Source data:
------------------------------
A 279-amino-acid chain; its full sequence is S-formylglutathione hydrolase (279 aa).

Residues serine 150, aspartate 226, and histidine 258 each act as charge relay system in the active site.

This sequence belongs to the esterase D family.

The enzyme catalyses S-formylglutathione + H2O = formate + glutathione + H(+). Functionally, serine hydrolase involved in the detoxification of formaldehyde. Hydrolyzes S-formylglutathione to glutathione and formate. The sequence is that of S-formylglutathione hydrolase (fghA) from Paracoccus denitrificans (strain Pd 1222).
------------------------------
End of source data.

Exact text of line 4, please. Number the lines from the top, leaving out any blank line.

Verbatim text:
The enzyme catalyses S-formylglutathione + H2O = formate + glutathione + H(+). Functionally, serine hydrolase involved in the detoxification of formaldehyde. Hydrolyzes S-formylglutathione to glutathione and formate. The sequence is that of S-formylglutathione hydrolase (fghA) from Paracoccus denitrificans (strain Pd 1222).